“Doubt, a parable” (2004)

“Doubt can be a bond as powerful and sustaining as certainty. When you are lost, you are not alone.”

Doubt_A_ParableI have recently had the pleasure to read “Doubt.” Written in 2004 by John Patrick Shanley, this Pulitzer Prize winning play is highly absorbing, and left me with more questions than answers. The action takes place in a Catholic school in the Bronx. It is the year 1964. There are very few characters, except four central ones. The play focuses on Father Flynn, a parish priest and a teacher at the school, Sister James, a young nun and another teacher, Sister Aloysius, the principal of the school, and, finally, Mrs. Muller, the mother of Donald Muller, one of Father Flynn’s student’s.

On 58 pages (TCG 2005) the author raises many issues and questions that have been troubling the Catholic Church for many decades up till this day. For this matter the play will never stop being universal. Apart from the alleged sexual relationship between the priest and the boy, the author draws a reader’s attention to such philosophical issues as the truth, lie, and human conscience, or the changes in the Church and its adaptation to the modern times. Each of the characters represents a different approach to these matters. As a result, we are faced with a variety of characters with whom we may agree or disagree, identify or not.

One of the elements of the play I enjoyed the most was Father Flynn’s sermons: one about Doubt, and the other about Intolerance. Short, but powerful and substantial, the sermons serve both as a comment to the events occurring in the plot as well as a reflection of Flynn’s (perhaps, all the characters’) conscience. Each sermon is constructed to evoke contemplations by means of a parable made up by Father Flynn. At the same time, the stories he creates are universal so that any of his listeners (and we, the readers) may identify with them. Interestingly enough, there’s one speech Father Flynn gives to his students when he plays basketball with them-it is delivered exactly in the same way as his sermons, as if he’s always preaching.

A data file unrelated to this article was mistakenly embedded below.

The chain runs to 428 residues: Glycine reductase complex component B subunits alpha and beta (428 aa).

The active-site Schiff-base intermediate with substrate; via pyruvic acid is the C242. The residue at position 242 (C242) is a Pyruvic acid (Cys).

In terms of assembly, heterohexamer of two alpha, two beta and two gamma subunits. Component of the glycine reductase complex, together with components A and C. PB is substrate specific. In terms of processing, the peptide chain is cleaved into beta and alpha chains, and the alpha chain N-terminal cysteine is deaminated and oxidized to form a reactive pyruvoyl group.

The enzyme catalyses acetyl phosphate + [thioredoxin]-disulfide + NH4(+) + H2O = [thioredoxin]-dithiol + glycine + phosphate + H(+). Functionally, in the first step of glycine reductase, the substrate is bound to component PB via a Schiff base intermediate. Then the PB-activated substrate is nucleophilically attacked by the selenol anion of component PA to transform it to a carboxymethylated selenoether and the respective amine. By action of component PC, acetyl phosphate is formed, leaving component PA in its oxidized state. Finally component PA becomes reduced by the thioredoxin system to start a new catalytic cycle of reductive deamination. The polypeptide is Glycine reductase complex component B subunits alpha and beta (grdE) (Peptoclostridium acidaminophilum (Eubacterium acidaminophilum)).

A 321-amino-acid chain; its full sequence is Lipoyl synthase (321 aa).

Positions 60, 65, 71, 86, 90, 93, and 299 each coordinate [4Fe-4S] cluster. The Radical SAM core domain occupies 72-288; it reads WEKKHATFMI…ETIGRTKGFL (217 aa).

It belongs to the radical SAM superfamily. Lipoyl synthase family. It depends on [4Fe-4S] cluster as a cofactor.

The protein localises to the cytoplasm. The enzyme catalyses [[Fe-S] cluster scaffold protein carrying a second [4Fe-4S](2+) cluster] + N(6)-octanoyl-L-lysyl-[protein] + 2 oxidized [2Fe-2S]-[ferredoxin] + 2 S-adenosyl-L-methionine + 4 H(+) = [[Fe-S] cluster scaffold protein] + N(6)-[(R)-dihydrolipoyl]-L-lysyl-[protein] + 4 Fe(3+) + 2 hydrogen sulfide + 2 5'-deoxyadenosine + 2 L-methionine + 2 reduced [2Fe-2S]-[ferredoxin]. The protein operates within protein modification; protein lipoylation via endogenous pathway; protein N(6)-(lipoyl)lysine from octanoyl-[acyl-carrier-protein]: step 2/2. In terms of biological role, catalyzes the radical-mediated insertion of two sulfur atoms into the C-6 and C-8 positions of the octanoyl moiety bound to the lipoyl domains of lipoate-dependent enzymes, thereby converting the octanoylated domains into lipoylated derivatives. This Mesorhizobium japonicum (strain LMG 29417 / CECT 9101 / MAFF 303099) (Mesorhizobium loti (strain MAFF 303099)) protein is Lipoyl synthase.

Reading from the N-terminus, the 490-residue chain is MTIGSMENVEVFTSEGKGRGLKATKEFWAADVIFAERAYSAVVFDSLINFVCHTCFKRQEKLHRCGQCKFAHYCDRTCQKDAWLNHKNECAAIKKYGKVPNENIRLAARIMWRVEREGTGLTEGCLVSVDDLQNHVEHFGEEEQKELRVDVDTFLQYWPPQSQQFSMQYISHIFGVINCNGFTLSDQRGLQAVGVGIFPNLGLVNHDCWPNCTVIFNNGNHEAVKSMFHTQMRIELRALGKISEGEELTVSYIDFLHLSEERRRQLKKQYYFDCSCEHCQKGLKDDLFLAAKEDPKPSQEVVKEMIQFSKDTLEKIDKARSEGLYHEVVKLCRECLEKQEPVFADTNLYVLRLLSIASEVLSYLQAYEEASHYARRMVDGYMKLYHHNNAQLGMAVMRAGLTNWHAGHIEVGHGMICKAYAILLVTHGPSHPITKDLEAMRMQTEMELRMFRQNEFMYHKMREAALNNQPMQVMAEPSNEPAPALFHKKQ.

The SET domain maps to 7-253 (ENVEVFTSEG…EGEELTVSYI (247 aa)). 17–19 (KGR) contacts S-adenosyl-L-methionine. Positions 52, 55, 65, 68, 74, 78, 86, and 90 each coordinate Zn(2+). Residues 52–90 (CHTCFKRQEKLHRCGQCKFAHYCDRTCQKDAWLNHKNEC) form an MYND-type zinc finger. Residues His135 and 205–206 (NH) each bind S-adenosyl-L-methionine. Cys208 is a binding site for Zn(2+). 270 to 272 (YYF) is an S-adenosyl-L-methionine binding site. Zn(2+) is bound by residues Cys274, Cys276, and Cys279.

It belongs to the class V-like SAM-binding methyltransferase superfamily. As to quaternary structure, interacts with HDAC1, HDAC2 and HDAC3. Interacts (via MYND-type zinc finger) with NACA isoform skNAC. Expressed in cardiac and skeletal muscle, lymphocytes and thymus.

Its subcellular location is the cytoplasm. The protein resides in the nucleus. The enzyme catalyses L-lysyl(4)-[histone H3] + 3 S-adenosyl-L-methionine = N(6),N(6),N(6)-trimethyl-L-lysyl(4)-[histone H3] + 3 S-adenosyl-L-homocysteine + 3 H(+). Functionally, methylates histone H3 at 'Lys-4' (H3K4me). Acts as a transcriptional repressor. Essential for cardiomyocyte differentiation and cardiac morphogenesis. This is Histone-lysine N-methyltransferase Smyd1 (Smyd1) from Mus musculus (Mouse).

As far as the characters are concerned, they are immensely realistic: fascinating, complicated, and three-dimensional. Since it’s a play with only dialogues, we get to know the characters through the opinions they express rather than their actions. It leaves out their thoughts and inside contemplations. They tell us only what they want to tell each other. It stimulates us to try to guess what they’re thinking, what eventually leads to uncovering the truth. The bad news is we are left with more questions than answers, as I’ve mentioned before.

Last but not least, the play is brilliantly written. There isn’t one word too many. Every sentence is in the right place, and seems to be meaningful. It is written in the convention of a parable, with the exception of the ending-unlike a typical parable, the play doesn’t have a clear-cut, moralizing conclusion. We have doubts, and don’t know whom to trust. If at the beginning we sympathize with young Sister James (who, by the way, loses her innocence along the way), at the end we feel like Sister Aloysius: uncertain of our own certainty. And that’s the genius of Shanley at work.

Long days, pleasant nights,

Veronica Bazydlo

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